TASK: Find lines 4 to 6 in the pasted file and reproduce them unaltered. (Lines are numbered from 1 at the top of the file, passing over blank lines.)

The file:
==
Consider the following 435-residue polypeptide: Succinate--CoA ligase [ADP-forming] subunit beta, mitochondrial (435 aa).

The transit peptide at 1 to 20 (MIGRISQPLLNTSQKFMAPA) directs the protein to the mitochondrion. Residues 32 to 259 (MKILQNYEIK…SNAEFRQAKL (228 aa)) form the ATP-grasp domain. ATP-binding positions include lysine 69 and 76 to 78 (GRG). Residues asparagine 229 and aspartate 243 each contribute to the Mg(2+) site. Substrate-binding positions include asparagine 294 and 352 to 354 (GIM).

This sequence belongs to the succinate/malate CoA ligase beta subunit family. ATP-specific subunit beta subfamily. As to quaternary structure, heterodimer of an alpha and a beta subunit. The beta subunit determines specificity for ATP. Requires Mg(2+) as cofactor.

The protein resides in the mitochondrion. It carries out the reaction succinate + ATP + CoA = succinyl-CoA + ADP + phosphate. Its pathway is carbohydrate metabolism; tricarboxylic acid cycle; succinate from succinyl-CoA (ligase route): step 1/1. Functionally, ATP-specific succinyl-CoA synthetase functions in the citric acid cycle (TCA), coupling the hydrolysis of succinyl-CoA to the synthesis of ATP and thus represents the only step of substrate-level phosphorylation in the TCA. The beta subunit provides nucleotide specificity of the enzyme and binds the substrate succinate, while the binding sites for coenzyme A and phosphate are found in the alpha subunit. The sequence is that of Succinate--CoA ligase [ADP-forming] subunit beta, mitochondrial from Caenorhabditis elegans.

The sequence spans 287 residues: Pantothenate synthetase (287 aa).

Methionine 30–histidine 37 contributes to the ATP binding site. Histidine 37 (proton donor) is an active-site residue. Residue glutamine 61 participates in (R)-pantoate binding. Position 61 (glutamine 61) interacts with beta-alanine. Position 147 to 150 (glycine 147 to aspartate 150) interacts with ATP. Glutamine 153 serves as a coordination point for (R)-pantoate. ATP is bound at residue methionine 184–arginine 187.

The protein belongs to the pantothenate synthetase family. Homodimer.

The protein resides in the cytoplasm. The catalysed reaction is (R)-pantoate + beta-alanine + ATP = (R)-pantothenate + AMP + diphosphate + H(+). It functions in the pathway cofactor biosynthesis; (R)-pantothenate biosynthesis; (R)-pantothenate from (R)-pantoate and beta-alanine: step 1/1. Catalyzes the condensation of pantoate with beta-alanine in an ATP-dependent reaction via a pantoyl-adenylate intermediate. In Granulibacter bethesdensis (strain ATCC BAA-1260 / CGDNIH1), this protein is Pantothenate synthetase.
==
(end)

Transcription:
The protein resides in the mitochondrion. It carries out the reaction succinate + ATP + CoA = succinyl-CoA + ADP + phosphate. Its pathway is carbohydrate metabolism; tricarboxylic acid cycle; succinate from succinyl-CoA (ligase route): step 1/1. Functionally, ATP-specific succinyl-CoA synthetase functions in the citric acid cycle (TCA), coupling the hydrolysis of succinyl-CoA to the synthesis of ATP and thus represents the only step of substrate-level phosphorylation in the TCA. The beta subunit provides nucleotide specificity of the enzyme and binds the substrate succinate, while the binding sites for coenzyme A and phosphate are found in the alpha subunit. The sequence is that of Succinate--CoA ligase [ADP-forming] subunit beta, mitochondrial from Caenorhabditis elegans.

The sequence spans 287 residues: Pantothenate synthetase (287 aa).

Methionine 30–histidine 37 contributes to the ATP binding site. Histidine 37 (proton donor) is an active-site residue. Residue glutamine 61 participates in (R)-pantoate binding. Position 61 (glutamine 61) interacts with beta-alanine. Position 147 to 150 (glycine 147 to aspartate 150) interacts with ATP. Glutamine 153 serves as a coordination point for (R)-pantoate. ATP is bound at residue methionine 184–arginine 187.